To the Editor:-Shearing of the plastic sheath of the stylet leading to endotracheal tube obstruction has been reported with smaller tubes. It has been suggested that this happens because of the tight-fitting stylet with a pliable coating and a firm grasp of the endotracheal tube over the stylet. Recently, we also experienced a similar incident with a 6.0-mm inner diameter Carlen's double-lumen tube (DLT)(Portex, Kent, England), which has a stylet provided by the manufacturers.
A 38-yr-old man presented for removal of a hydatid cyst of the left lung during general anesthesia. A 6.0-mm Carlen's DLT was passed into the trachea easily with the aid of stylet provided with the tube. At removal of the stylet, it was noticed that the plastic coating over the distal part of the stylet was missing. The DLT was immediately removed. Fortunately the sheared part of the plastic coating was found stuck in the tube. The patient was ventilated with the face mask and was reintubated with the help of another stylet after lubricating it with sterile water-soluble jelly.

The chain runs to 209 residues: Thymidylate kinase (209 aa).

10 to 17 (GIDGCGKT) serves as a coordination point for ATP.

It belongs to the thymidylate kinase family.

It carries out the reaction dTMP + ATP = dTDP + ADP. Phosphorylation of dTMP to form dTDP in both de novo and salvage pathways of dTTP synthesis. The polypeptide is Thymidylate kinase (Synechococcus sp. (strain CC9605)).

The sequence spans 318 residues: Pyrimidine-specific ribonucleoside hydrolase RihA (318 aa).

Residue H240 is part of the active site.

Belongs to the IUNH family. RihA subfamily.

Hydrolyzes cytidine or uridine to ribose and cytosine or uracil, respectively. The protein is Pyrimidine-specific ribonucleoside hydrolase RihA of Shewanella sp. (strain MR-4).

Shearing of the plastic coating of a stylet usually occurs at the point where it is angulated to assist in the intubation. This also happened in our patient. Some force is bound to be exerted at this point during removal of stylet because of the contour of the airway and the tube. The more angulation produced, the greater will be this shearing force.
This case shows that shearing can occur even with larger tubes, and one should always inspect the stylet after withdrawal for integrity of the plastic coating.
Prabhat K. Sinha, M.D.
Prakash K. Dubey, M.D.
Department of Anaesthesiology and Critical Care Medicine;
Sanjay Gandhi Postgraduate Institute of Medical Sciences; Lucknow, India
(Accepted for publication August 31, 1998.)